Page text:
"We're trying to erase the party line," Docteur says. "We have all parties come to our group—it's not just Republicans. We also really talk about erasing those religious lines because we want to be a group of Americans that are concerned and want to do something about moving our country forward and preserving the Constitution."
Docteur considers the U.S. Constitution to be Celebrating Conservatism's guiding document. It's what our nation was founded on, she says, and what she hopes the nation can turn back to through mass educational initiatives like the one in the Bitterroot.
"I guess I was just fed up with the government, the way they try and push the people around, over-taxing them," says core group member Rodda. "When I heard that Mona was having a celebration of conservatism meeting, she was getting started with that, it sounded like something I wanted to do. There was nothing else out there that was really doing anything other than going along with the regular program, the elected officials."
The group's goal to breakdown party lines seems to contradict the partisan viewpoint implied by the name "Celebrating Conservatism." It's a discrepancy none of the members seem quite able to explain.
"I think there's a lot of people who consider themselves to be a conservative," says Dan Cox, a well-known Bitterroot activist and core member of Celebrating Conservatism. "To tell you the truth, I'm not the type of person that really cares for labels. I think one of the reasons we used the word 'conservative' is because it's opposite of the word 'liberal,' and we're just trying to get some sort of base of people we can start educating ourselves with. A lot of people obviously don't even understand what the word conservative means. George Bush called himself a conservative."
Cox, who moved to Hamilton from Utah in 2002, is a household name in Ravalli County when it comes to challenging local government. He spearheaded an initiative to repeal the county's new growth policy last year. The initiative succeeded, much to the distress of local officials from both sides of the aisle who hoped to use enforced planning and zoning in the increasingly crowded valley.
More recently, Cox made news when he resigned as chair of the Republican Central Committee in Ravalli County over an internal dispute. He had requested that precinct committeewoman Cathy Kulonis step down after she appeared in a Hamilton parade with what he believed to be a racially charged sign against President Barack Obama that read "No Mo Bro." Kulonis refused and Docteur and Jim Thayer, state committee chairs at the time, resigned alongside Cox.
"As officers of the Republican Party we are embarrassed to have been associated with this in any way," the trio said in a statement released prior to their resignations. "We are also upset and concerned for the blemish this has created for the Republican Party as a whole."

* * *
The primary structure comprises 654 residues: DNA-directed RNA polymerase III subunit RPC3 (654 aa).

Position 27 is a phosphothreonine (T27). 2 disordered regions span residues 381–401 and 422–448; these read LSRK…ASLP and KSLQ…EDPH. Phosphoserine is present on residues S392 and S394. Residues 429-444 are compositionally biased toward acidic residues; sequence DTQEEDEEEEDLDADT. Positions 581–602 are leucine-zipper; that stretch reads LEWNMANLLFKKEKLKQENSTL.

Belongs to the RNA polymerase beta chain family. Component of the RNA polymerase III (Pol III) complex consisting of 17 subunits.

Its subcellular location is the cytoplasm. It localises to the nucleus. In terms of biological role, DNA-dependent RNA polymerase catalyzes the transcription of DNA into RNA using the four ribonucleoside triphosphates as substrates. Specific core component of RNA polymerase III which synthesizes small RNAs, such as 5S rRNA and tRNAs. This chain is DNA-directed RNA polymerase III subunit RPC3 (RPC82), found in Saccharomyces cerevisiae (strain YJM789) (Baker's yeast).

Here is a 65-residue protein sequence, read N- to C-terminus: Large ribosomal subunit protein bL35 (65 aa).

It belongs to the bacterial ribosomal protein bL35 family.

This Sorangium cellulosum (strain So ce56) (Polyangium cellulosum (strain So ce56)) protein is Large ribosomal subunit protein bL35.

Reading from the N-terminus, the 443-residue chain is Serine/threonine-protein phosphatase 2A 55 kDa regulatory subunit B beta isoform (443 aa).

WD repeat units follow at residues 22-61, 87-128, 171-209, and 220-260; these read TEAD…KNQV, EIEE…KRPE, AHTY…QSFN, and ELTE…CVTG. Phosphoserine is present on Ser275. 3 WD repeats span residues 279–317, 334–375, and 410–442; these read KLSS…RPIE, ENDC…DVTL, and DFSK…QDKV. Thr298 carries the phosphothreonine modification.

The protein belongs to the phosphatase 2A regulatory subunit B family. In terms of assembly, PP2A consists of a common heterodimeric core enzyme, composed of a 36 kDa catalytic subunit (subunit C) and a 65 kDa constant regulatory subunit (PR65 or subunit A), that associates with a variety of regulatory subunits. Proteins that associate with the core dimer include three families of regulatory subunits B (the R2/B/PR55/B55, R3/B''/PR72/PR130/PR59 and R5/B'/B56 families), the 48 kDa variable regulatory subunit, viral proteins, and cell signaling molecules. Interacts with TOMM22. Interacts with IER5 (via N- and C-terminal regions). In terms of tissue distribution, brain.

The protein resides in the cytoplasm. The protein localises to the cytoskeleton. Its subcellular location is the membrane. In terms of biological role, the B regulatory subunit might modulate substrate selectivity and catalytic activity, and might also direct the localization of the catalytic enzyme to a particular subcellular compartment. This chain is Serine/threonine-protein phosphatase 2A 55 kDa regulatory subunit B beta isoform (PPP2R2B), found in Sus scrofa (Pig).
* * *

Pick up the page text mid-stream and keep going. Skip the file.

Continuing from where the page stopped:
They later stated their resignations were also due to concerns that the central committee was infested with "fake" Republicans and did not support the values they promote.
Leaving the controversy behind, Cox, Docteur and Thayer found a ready outlet for their staunch political beliefs in Celebrating Conservatism. Docteur started the group last December as an informal gathering place for anyone interested in furthering their understanding of conservative politics. She explains the idea grew from her involvement with the Republican Women's Club, where she noted a need for a wider forum.
Attendance at Celebrating Conservatism events skyrocketed from 85 at the start to 185 in late spring, Docteur says, when Ravalli County Sheriff Chris Hoffman agreed to speak. She formed 10 separate committees on topics ranging from property rights to Constitution studies, which members can attend in addition to the monthly meetings. Former state Rep. Rick Jore of Ronan followed Hoffman's speech last spring, and Docteur considers his appearance an example of how the group welcomes speakers from all political backgrounds.
"He's local," Docteur says of Jore, who's best known for advocating the addition of a "personhood amendment" in the Montana Constitution. "Someone in the group knew him personally, and he's with the Constitution Party. I thought, 'This is a good thing. Let's bring somebody in from another party to really screw up the minds of the Republicans,' which it did. It created a lot of stir, because there's a lot of party loyalists that can't quite get off of that no matter what."
The crowds at Celebrating Conservatism gradually grew to nearly 500 by the end of the summer. Docteur says the increased attendance means increased donations to help compensate speakers and pay rent at the fairgrounds, as well as expand the group throughout the state. Docteur most recently helped launch a group in Kalispell.
Missoula's version of the group, Conservative Patriots, cropped up in late spring. The latest meeting on Oct. 13 seemed more subdued than Celebrating Conservatism's more rah-rah gatherings. A modest crowd of 40 or so listened calmly to Carter Beck, a local neurosurgeon who offered a PowerPoint lecture on the ins and outs of the health care debate.
Gloria Roark, the Missoula group's head organizer, says she attended Docteur's meetings in Hamilton starting in January and felt inspired.
"There is a real need across the country," Roark says. "People are afraid of losing their freedom. We want to preserve the Constitution. I think something that's bothered me for a long time is the division. It's always an issue of race, of religion, of political parties fighting with one another. What's suffering in the end is our freedom. We've got some very, very big issues to deal with— national security, health care. And I think we're losing our freedoms, slowly, and the government is getting too large.
"It's all on the backs of ordinary working people like you and I," she continues. "I've had to come out of retirement to get a little part-time job. My husband is sick; our income is down. So it's a lot of people like you and me getting out there, rolling up our sleeves and saying, 'Enough is enough.'"